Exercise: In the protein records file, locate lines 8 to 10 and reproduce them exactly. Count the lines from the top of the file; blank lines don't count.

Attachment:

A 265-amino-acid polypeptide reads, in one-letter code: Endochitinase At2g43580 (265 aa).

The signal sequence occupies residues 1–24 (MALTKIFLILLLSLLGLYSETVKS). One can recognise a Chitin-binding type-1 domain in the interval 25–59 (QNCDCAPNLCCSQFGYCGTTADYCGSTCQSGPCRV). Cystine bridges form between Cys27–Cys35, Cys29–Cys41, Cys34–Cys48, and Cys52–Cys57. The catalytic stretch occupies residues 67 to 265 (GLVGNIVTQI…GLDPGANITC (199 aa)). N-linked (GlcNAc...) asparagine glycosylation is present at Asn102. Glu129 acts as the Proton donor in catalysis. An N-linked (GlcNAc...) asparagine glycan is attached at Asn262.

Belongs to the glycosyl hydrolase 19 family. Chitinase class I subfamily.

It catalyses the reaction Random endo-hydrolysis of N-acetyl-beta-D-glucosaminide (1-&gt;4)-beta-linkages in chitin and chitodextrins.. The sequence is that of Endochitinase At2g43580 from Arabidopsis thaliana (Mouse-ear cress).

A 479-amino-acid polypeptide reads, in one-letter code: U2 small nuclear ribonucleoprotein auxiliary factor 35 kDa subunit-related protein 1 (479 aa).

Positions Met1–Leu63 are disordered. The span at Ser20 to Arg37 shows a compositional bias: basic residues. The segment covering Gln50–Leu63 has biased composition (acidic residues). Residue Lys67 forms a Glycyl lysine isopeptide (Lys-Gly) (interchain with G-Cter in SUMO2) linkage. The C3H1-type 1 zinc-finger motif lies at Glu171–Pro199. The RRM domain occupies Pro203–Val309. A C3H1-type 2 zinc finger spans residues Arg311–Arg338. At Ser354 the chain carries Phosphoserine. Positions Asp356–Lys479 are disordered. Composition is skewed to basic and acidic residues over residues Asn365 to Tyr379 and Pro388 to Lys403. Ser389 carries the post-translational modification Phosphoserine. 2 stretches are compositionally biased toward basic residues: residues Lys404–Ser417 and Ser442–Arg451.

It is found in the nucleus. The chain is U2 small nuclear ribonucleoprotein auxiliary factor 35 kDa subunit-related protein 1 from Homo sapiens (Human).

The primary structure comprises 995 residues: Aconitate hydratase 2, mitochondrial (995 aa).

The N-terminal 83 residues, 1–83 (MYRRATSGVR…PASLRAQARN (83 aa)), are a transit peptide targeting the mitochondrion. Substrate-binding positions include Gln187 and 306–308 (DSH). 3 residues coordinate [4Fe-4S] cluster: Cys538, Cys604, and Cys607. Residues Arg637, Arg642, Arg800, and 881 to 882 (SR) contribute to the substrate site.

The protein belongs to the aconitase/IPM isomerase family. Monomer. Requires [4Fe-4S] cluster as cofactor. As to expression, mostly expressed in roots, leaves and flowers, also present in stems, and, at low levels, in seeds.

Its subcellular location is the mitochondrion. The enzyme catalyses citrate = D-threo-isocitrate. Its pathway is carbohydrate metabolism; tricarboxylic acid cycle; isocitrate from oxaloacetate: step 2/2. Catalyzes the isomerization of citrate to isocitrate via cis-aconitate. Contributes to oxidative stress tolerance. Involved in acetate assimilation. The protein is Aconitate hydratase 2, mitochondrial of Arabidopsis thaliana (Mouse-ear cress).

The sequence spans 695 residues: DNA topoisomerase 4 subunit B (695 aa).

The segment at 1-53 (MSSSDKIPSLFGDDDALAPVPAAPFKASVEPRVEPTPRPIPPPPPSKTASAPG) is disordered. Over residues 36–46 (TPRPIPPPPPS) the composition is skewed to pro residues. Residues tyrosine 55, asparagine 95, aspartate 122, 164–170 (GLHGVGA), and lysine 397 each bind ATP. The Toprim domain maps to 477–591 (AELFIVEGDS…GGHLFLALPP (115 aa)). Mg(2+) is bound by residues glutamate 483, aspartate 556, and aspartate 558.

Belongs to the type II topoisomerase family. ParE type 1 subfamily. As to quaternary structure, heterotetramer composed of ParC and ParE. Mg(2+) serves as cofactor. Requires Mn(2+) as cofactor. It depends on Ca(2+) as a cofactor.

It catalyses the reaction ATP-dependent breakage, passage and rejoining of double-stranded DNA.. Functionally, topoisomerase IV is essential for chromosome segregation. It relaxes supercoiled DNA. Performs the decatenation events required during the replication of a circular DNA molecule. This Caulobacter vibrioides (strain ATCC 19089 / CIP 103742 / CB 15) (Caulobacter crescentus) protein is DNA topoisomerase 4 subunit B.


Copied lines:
The primary structure comprises 995 residues: Aconitate hydratase 2, mitochondrial (995 aa).

The N-terminal 83 residues, 1–83 (MYRRATSGVR…PASLRAQARN (83 aa)), are a transit peptide targeting the mitochondrion. Substrate-binding positions include Gln187 and 306–308 (DSH). 3 residues coordinate [4Fe-4S] cluster: Cys538, Cys604, and Cys607. Residues Arg637, Arg642, Arg800, and 881 to 882 (SR) contribute to the substrate site.

The protein belongs to the aconitase/IPM isomerase family. Monomer. Requires [4Fe-4S] cluster as cofactor. As to expression, mostly expressed in roots, leaves and flowers, also present in stems, and, at low levels, in seeds.